Parliament bans display of tobacco products, including cigarettes, in shops

14 March, 2016

SINGAPORE: Stores will be banned from displaying tobacco products, after changes to the Tobacco (Control of Advertisements and Sale) Bill were passed on Monday (Mar 14).

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This is aimed at “de-normalising” tobacco use, and reducing the exposure of non-smokers – especially youths – to the advertising effect of point-of-sale tobacco product displays, Senior Minister of State for Health Dr Amy Khor said in Parliament.

The ban will apply to all tobacco products, including cigarettes, cigars, beedies (thin cigarettes wrapped with a leaf), and ang hoon (loose tobacco leaves). Under the new rules, general tobacco retailers will be required to use storage devices to keep tobacco products out of the direct line of sight of customers.

Dr Khor added that countries that have successfully introduced such a ban include Australia, Canada, Iceland, New Zealand, Thailand and the United Kingdom.

With the changes, retailers will have to use a text-only price list to communicate the tobacco products on sale with customers. Retailers will be allowed to publish the price list in each of the four official languages.

“Display of the price list is allowed only upon customers’ request, and its appearance will be prescribed by MOH (Ministry of Health),” said Dr Khor. “It should be in text printed on white A4 paper, and contain only the necessary information on the product, such as brand and variant, price and barcode, and stock number. There should be no pictures or logos. We will also control the font size.”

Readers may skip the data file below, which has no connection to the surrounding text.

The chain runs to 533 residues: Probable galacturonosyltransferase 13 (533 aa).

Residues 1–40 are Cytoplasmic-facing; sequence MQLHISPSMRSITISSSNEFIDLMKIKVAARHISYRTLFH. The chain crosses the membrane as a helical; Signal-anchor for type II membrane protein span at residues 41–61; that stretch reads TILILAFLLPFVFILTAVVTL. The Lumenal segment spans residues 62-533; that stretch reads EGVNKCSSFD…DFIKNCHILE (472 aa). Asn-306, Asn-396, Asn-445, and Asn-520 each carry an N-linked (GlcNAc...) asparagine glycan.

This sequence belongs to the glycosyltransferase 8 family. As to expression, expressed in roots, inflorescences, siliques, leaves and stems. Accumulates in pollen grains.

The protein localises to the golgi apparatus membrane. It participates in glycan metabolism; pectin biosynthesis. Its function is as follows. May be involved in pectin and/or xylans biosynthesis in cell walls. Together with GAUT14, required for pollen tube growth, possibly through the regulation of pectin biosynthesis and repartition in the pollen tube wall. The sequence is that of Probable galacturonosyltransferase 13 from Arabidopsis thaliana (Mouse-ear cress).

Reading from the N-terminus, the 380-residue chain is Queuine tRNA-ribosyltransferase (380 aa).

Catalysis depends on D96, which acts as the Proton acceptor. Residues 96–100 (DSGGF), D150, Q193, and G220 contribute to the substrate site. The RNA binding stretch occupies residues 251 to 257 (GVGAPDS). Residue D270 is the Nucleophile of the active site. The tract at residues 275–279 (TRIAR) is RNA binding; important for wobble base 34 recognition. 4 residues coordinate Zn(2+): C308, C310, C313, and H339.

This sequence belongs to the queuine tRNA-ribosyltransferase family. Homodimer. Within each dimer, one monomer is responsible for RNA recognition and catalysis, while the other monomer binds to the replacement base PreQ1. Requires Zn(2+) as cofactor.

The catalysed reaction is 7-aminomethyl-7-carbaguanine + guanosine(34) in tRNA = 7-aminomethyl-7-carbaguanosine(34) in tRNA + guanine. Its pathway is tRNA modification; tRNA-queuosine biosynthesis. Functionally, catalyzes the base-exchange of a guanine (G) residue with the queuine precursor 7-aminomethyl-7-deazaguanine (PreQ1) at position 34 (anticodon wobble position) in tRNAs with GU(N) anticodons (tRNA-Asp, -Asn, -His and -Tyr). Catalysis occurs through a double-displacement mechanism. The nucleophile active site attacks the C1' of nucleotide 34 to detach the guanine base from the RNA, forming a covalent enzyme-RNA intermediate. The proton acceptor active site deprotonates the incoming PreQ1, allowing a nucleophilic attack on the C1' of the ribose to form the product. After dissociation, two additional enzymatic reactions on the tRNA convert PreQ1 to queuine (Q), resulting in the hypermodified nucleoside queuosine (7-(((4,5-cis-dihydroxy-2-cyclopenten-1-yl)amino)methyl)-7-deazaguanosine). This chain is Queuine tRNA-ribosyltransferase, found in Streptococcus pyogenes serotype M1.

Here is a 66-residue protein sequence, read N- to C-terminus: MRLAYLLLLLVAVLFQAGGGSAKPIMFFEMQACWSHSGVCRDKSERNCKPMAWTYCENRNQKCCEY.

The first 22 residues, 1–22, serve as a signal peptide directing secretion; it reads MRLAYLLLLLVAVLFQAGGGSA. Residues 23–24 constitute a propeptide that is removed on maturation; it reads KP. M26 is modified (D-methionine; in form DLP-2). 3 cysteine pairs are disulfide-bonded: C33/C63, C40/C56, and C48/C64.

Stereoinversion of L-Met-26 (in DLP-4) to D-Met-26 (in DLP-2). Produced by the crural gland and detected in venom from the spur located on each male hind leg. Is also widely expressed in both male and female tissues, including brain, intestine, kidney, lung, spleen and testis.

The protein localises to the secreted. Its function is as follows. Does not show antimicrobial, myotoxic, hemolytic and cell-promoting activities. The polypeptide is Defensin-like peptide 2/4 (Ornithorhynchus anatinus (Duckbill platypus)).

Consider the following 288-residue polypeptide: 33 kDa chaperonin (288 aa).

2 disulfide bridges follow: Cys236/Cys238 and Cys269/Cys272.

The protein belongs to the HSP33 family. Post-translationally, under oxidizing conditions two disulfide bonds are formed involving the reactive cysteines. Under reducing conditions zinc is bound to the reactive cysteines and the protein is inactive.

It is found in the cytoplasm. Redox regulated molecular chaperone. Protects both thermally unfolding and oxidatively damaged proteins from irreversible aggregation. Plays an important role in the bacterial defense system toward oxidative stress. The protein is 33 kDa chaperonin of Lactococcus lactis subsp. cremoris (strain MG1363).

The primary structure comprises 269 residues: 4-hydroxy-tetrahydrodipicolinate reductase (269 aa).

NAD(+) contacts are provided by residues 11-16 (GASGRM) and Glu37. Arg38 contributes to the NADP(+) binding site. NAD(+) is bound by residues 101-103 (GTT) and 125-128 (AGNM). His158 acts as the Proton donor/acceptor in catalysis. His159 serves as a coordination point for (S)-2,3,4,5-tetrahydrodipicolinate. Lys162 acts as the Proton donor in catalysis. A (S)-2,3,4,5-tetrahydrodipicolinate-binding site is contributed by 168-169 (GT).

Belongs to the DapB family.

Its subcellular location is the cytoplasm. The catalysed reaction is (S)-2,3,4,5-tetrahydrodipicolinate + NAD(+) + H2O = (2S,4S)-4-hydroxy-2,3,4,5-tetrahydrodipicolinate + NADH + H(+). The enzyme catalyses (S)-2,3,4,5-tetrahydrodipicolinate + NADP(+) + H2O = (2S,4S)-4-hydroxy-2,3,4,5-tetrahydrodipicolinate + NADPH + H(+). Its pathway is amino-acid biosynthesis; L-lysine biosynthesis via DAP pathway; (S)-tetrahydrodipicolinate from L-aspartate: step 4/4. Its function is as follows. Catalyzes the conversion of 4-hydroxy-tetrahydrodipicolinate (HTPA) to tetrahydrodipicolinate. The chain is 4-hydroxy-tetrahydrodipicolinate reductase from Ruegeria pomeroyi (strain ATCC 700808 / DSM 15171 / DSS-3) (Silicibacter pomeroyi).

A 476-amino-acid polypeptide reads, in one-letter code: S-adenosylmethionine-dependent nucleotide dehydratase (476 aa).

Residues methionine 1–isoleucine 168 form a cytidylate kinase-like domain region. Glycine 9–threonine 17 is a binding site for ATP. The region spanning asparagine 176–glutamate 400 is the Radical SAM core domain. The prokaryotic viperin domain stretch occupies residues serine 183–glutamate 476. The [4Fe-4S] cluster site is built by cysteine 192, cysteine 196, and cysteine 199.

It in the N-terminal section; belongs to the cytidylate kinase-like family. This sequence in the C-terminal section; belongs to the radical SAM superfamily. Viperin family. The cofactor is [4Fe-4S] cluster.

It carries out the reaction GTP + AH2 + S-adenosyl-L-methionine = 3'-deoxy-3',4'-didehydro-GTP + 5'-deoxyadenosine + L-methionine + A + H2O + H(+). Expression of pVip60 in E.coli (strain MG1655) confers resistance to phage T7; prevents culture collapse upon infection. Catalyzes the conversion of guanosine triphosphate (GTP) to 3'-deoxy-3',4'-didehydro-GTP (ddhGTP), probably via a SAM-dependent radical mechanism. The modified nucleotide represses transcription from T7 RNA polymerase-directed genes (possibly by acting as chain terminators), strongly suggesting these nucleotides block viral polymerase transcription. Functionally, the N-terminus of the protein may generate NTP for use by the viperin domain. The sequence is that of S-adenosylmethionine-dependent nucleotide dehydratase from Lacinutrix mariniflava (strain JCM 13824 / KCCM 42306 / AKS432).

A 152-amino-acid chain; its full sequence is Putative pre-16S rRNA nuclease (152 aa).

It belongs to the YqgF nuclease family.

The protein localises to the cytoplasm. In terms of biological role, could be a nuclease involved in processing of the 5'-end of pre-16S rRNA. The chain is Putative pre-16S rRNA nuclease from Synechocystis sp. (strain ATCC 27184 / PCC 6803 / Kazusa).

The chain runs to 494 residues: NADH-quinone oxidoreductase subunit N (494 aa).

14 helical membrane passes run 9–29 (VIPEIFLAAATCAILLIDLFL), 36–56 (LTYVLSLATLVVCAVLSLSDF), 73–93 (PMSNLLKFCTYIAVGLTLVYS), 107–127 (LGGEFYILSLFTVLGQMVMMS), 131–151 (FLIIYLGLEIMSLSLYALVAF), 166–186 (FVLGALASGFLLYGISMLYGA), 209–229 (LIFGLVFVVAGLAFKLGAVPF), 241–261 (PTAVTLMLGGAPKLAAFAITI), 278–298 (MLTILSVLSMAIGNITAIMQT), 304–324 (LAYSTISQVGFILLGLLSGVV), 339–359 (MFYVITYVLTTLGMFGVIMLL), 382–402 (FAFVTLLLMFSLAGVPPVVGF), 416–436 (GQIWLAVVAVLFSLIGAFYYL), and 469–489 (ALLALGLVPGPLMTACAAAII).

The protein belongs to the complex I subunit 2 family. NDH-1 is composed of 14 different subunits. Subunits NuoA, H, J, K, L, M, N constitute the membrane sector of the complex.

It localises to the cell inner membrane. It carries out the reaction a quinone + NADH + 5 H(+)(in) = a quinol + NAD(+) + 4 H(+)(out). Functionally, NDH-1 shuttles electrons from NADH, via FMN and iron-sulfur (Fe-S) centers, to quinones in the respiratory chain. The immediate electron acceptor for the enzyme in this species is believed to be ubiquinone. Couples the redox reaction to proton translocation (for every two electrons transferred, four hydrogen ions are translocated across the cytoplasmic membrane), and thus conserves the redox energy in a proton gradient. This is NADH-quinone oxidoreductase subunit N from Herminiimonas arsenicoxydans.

Tobacco retailers will be given a one-year grace period before the point-of-sale display ban takes effect, said Dr Khor, adding that the Government has engaged the retailers extensively since 2014.


With the changes to the Bill, an existing ban on electronic nicotine delivery systems (ENDS), or e-cigarettes, will be extended to newer varieties that may not necessarily physically resemble cigarettes or other tobacco products.

“The ban will also extend to the components of such products, to prevent such products from being imported in parts, and reassembled thereafter,” said Dr Khor. Advertising these imitation tobacco products will also be prohibited.

In addition, there will be a comprehensive ban on cross-border advertising, promotion and sponsorship of tobacco products on all media, including the Internet. This applies to advertisements originating from outside Singapore, even if targeted at persons outside Singapore.


Dr Fatimah Lateef and Dr Tan Wu Meng asked MOH to consider banning those born after a certain year from buying tobacco. A cohort ban like the “Tobacco-Free Generation policy” will result in fewer smokers over time, while not disadvantaging existing smokers, said Dr Tan.

In response, Dr Khor clarified that MOH will not pursue a cohort ban “for now”, as such a ban “will be easy to circumvent, and enforcement is going to be challenging and likely to be resource-intensive”.

Dr Chia Shi-Lu and Ms Lee Bee Wah proposed raising the minimum age at which people can use or purchase tobacco products to 21 years, from the current 18. Dr Chia also suggested moving a step beyond the point-of-sale display ban to expedite the introduction of plain packaging for tobacco products.

Dr Khor said these two suggestions are currently being studied by the Government in an ongoing public consultation that will end on Mar 29.

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